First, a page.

Yellowstone Part I: From Gate to Gate
“For it is my opinion that we enclose and celebrate the freaks of our nation and our civilization. Yellowstone National Park is no more representative of America than is Disneyland.” ~John Steinbeck, Travels with Charley
I first started composing this post about our adventures in Yellowstone National Park with a grand proclamation about the park from the likes of Teddy Roosevelt, but in all honesty, I think John Steinbeck more perfectly represents our impressions of Yellowstone. Don’t get me wrong, Yellowstone IS quite grand and majestic. However, what our family will remember most from Yellowstone is all the times it made us think, “What in the world?!” Yellowstone is, indeed, a freak show–a very beautiful freak show.
When early explorers to this corner of Wyoming shared tales of the shooting geysers and bubbling mud pots with friends back east, they were met with disbelief. In 1871, an expedition formally surveyed the landscape. Photographer William Henry Jackson and painter Thomas Moran documented the spectacles and shared these strange and stunning sights with influential politicians who were moved to protect the region.
The Yellowstone National Park Protection Act, signed by President Ulysses S. Grant, stated the region would be “dedicated and set apart as a public park or pleasuring-ground for the benefit and enjoyment of the people.” Thus, in 1872, Yellowstone became the world’s first national park.
With this history in mind, we decided it would be perfect to visit the first national park on our Birdy NPS 100 trip as we celebrated the centennial of the National Parks Service. Plus, we thought our kids would be great ages to appreciate the park’s interesting features and natural beauty.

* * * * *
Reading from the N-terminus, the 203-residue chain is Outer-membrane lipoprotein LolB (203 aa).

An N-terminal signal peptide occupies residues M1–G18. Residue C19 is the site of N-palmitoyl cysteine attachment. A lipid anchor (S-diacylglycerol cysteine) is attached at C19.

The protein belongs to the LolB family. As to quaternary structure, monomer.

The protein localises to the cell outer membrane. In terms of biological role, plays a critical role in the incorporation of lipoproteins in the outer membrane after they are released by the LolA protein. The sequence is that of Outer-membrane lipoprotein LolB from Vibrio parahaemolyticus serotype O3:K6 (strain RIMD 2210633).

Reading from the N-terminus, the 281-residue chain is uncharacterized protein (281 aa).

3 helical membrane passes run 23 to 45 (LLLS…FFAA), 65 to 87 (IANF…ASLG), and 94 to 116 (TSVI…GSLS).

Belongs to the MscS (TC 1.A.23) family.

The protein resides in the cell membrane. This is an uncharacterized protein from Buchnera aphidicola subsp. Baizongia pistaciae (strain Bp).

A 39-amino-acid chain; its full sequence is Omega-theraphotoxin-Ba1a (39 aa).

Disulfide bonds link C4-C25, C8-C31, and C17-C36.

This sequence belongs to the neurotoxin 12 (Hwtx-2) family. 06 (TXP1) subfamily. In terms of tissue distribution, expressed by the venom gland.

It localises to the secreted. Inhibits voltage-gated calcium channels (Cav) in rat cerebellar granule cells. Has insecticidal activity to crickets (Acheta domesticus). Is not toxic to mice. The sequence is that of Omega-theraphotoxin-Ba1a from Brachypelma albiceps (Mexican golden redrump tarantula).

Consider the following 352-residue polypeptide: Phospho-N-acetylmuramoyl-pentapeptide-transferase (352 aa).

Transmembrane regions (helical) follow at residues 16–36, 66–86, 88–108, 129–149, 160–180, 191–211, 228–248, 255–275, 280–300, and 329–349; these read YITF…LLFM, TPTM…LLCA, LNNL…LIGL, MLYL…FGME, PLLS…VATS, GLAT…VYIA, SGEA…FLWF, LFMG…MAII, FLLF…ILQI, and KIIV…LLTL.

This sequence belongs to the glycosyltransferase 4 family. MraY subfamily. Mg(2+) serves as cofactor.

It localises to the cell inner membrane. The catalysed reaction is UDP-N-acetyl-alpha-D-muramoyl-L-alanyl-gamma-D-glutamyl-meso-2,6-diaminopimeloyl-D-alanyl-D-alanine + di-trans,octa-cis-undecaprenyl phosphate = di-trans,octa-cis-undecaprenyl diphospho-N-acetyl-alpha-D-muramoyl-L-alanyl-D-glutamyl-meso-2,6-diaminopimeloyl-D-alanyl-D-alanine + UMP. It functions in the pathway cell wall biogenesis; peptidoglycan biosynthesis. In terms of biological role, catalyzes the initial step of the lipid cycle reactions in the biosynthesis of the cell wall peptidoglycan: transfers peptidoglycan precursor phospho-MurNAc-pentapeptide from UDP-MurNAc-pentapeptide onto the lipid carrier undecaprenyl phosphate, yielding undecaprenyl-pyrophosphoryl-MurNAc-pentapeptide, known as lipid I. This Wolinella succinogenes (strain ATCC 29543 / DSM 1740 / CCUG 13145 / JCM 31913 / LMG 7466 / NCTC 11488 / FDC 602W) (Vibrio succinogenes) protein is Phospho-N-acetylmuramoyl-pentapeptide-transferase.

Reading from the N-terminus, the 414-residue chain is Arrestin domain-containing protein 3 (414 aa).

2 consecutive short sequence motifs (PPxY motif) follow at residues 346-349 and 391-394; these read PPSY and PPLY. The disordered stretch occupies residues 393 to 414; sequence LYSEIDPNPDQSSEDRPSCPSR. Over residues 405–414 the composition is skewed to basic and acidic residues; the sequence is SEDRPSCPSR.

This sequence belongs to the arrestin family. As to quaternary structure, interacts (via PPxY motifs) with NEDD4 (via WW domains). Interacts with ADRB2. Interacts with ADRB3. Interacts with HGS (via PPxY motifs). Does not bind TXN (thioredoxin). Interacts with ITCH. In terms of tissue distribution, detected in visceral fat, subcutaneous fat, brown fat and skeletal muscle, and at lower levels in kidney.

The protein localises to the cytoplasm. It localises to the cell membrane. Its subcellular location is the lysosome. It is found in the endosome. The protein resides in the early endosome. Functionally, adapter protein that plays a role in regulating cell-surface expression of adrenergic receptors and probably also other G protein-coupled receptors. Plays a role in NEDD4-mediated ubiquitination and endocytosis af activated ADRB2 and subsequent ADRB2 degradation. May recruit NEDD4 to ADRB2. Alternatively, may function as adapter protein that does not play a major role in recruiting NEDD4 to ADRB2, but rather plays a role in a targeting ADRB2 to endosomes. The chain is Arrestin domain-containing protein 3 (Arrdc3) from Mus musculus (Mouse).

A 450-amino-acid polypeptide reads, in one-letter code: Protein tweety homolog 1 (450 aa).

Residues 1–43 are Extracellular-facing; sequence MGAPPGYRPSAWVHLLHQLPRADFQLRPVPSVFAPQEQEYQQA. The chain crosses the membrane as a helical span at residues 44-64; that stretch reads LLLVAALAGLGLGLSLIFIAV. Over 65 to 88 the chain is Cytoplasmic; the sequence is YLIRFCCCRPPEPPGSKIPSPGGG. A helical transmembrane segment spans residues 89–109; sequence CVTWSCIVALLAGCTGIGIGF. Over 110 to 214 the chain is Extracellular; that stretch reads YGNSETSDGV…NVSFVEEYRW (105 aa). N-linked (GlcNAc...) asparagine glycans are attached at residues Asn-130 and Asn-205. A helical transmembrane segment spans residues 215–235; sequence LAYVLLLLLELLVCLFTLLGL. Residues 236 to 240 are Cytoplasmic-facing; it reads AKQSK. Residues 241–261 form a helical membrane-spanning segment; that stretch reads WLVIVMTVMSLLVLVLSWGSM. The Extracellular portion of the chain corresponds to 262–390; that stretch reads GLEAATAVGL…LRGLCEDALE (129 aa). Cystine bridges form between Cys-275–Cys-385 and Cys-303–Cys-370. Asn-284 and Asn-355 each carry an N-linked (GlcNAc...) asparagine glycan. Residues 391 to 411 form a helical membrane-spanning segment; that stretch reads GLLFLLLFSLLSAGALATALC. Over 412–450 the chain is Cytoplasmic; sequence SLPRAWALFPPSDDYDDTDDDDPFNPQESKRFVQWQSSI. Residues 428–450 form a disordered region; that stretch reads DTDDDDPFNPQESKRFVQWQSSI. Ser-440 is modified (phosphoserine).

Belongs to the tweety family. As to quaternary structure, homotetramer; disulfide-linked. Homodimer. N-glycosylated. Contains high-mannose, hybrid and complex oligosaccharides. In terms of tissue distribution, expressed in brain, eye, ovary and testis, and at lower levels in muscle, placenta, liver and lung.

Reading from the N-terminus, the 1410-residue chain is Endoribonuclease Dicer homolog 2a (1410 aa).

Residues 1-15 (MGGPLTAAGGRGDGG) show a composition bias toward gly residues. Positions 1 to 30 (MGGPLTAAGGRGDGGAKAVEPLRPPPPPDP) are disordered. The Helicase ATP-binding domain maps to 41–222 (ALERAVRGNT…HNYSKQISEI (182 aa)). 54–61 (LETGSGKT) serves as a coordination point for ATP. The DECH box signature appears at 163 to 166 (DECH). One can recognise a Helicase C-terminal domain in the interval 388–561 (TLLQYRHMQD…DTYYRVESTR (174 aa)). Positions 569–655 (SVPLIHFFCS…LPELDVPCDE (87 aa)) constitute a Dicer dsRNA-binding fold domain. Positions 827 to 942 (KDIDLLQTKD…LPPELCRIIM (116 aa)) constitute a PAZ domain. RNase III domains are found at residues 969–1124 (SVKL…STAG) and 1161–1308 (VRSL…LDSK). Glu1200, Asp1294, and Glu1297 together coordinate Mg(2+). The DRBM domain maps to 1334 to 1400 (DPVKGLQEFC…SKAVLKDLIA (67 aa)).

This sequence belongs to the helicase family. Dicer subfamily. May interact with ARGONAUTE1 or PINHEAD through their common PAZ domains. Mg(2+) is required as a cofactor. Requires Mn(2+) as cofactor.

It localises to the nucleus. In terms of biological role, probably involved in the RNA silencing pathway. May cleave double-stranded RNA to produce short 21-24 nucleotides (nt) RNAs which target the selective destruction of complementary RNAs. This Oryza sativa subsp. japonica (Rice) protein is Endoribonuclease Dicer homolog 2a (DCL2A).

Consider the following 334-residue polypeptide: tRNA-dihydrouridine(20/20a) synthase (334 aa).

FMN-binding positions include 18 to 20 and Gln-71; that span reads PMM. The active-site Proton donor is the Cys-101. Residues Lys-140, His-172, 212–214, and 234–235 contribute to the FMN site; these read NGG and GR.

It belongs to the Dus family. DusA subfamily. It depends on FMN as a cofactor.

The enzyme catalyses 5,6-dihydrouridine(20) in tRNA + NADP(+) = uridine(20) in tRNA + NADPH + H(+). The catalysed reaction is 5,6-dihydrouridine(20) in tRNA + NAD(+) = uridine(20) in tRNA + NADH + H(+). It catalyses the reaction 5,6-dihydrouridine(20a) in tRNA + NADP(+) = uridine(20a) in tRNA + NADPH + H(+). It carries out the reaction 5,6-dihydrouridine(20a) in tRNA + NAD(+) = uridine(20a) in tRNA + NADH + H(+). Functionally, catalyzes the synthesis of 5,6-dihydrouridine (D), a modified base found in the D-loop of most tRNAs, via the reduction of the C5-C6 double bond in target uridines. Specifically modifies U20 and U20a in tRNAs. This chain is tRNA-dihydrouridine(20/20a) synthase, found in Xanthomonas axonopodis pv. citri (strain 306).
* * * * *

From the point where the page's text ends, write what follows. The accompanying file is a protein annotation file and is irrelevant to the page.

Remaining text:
Buffalo Bill Scenic Byway
After a short stay in Cody, WY, we officially embarked on the final leg of our journey to Yellowstone. The drive took us across the Buffalo Bill Scenic Byway, which Teddy Roosevelt once deemed “the most scenic 52 miles in the United States.”
This byway takes visitors along the North Fork of the Shoshone River, past the Buffalo Bill State Park, and through the Wapiti Valley.
You’ll go over the river and THROUGH the mountains (literally, there’s actually a tunnel right through one).
The Buffalo Bill Scenic Byway also took us right by the infamous Smith Mansion. This unusual structure looks quite out of place in the lonely landscape around it (truth be told, it would look out of place in any landscape). Though myths and rumors fly about this curiosity, it was actually built as a family home.
Francis Lee Smith built this massive treehouse and lived there with his wife and two children, obsessively adding to the house over the years. While working on it, Smith fell to his death in 1992, and the house has been uninhabited ever since. You’ll get to gander at it as you pass by, but it’s not open for visitors at this time.
Yellowstone’s East Entrance
Since Yellowstone is such a huge park, it has five entrance stations in three different states. We entered through the east gate and planned to head across the park to West Yellowstone, just outside the west gate.